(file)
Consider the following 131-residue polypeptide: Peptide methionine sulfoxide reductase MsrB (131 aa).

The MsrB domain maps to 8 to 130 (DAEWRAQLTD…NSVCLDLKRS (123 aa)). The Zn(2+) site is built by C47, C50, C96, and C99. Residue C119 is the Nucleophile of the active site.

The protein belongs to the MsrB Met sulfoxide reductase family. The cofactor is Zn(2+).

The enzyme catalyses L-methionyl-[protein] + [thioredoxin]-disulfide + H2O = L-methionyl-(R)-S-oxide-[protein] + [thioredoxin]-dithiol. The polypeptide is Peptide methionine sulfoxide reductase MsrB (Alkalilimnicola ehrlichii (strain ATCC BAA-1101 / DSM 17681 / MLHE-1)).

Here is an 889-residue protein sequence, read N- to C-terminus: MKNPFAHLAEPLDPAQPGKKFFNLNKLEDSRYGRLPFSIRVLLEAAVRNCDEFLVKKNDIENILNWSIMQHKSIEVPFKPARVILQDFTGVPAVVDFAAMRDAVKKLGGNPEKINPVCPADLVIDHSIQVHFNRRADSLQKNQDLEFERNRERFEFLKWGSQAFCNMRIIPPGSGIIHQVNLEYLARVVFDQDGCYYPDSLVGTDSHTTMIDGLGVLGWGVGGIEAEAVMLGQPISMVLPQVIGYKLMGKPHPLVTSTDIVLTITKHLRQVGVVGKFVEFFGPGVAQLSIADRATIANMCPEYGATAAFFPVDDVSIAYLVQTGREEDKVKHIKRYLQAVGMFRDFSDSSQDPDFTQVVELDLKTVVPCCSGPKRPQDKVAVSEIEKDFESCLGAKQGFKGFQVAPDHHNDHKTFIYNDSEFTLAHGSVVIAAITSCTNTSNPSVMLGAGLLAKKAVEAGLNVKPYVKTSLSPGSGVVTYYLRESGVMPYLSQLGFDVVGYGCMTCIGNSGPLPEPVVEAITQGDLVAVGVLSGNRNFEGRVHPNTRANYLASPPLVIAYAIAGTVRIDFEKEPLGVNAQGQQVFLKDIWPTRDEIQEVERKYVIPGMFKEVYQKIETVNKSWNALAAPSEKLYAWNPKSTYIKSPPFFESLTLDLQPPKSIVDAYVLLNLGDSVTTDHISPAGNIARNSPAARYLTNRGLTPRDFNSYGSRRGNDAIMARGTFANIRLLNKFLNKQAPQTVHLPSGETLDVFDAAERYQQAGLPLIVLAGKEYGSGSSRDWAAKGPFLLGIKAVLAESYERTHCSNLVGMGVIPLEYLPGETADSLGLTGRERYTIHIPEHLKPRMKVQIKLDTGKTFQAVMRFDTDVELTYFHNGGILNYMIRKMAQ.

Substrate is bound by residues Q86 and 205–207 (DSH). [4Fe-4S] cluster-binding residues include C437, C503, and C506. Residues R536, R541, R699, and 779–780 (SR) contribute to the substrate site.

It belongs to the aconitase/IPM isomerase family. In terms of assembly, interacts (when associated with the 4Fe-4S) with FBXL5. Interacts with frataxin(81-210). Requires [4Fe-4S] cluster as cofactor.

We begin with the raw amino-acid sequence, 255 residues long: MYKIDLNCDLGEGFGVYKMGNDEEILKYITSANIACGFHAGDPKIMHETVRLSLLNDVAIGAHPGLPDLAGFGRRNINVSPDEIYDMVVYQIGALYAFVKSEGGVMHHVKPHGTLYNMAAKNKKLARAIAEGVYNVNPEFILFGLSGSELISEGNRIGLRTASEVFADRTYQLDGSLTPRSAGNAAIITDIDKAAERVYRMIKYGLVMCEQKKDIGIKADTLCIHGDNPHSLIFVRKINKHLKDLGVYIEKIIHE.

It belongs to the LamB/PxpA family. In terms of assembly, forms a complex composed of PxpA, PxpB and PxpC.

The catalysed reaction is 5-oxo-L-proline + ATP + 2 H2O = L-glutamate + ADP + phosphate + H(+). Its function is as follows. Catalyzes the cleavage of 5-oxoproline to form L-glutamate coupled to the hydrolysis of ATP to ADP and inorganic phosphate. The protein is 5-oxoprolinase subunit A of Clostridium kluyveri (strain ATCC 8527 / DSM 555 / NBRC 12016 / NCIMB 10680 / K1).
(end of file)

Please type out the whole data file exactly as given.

Consider the following 131-residue polypeptide: Peptide methionine sulfoxide reductase MsrB (131 aa).

The MsrB domain maps to 8 to 130 (DAEWRAQLTD…NSVCLDLKRS (123 aa)). The Zn(2+) site is built by C47, C50, C96, and C99. Residue C119 is the Nucleophile of the active site.

The protein belongs to the MsrB Met sulfoxide reductase family. The cofactor is Zn(2+).

The enzyme catalyses L-methionyl-[protein] + [thioredoxin]-disulfide + H2O = L-methionyl-(R)-S-oxide-[protein] + [thioredoxin]-dithiol. The polypeptide is Peptide methionine sulfoxide reductase MsrB (Alkalilimnicola ehrlichii (strain ATCC BAA-1101 / DSM 17681 / MLHE-1)).

Here is an 889-residue protein sequence, read N- to C-terminus: MKNPFAHLAEPLDPAQPGKKFFNLNKLEDSRYGRLPFSIRVLLEAAVRNCDEFLVKKNDIENILNWSIMQHKSIEVPFKPARVILQDFTGVPAVVDFAAMRDAVKKLGGNPEKINPVCPADLVIDHSIQVHFNRRADSLQKNQDLEFERNRERFEFLKWGSQAFCNMRIIPPGSGIIHQVNLEYLARVVFDQDGCYYPDSLVGTDSHTTMIDGLGVLGWGVGGIEAEAVMLGQPISMVLPQVIGYKLMGKPHPLVTSTDIVLTITKHLRQVGVVGKFVEFFGPGVAQLSIADRATIANMCPEYGATAAFFPVDDVSIAYLVQTGREEDKVKHIKRYLQAVGMFRDFSDSSQDPDFTQVVELDLKTVVPCCSGPKRPQDKVAVSEIEKDFESCLGAKQGFKGFQVAPDHHNDHKTFIYNDSEFTLAHGSVVIAAITSCTNTSNPSVMLGAGLLAKKAVEAGLNVKPYVKTSLSPGSGVVTYYLRESGVMPYLSQLGFDVVGYGCMTCIGNSGPLPEPVVEAITQGDLVAVGVLSGNRNFEGRVHPNTRANYLASPPLVIAYAIAGTVRIDFEKEPLGVNAQGQQVFLKDIWPTRDEIQEVERKYVIPGMFKEVYQKIETVNKSWNALAAPSEKLYAWNPKSTYIKSPPFFESLTLDLQPPKSIVDAYVLLNLGDSVTTDHISPAGNIARNSPAARYLTNRGLTPRDFNSYGSRRGNDAIMARGTFANIRLLNKFLNKQAPQTVHLPSGETLDVFDAAERYQQAGLPLIVLAGKEYGSGSSRDWAAKGPFLLGIKAVLAESYERTHCSNLVGMGVIPLEYLPGETADSLGLTGRERYTIHIPEHLKPRMKVQIKLDTGKTFQAVMRFDTDVELTYFHNGGILNYMIRKMAQ.

Substrate is bound by residues Q86 and 205–207 (DSH). [4Fe-4S] cluster-binding residues include C437, C503, and C506. Residues R536, R541, R699, and 779–780 (SR) contribute to the substrate site.

It belongs to the aconitase/IPM isomerase family. In terms of assembly, interacts (when associated with the 4Fe-4S) with FBXL5. Interacts with frataxin(81-210). Requires [4Fe-4S] cluster as cofactor.

We begin with the raw amino-acid sequence, 255 residues long: MYKIDLNCDLGEGFGVYKMGNDEEILKYITSANIACGFHAGDPKIMHETVRLSLLNDVAIGAHPGLPDLAGFGRRNINVSPDEIYDMVVYQIGALYAFVKSEGGVMHHVKPHGTLYNMAAKNKKLARAIAEGVYNVNPEFILFGLSGSELISEGNRIGLRTASEVFADRTYQLDGSLTPRSAGNAAIITDIDKAAERVYRMIKYGLVMCEQKKDIGIKADTLCIHGDNPHSLIFVRKINKHLKDLGVYIEKIIHE.

It belongs to the LamB/PxpA family. In terms of assembly, forms a complex composed of PxpA, PxpB and PxpC.

The catalysed reaction is 5-oxo-L-proline + ATP + 2 H2O = L-glutamate + ADP + phosphate + H(+). Its function is as follows. Catalyzes the cleavage of 5-oxoproline to form L-glutamate coupled to the hydrolysis of ATP to ADP and inorganic phosphate. The protein is 5-oxoprolinase subunit A of Clostridium kluyveri (strain ATCC 8527 / DSM 555 / NBRC 12016 / NCIMB 10680 / K1).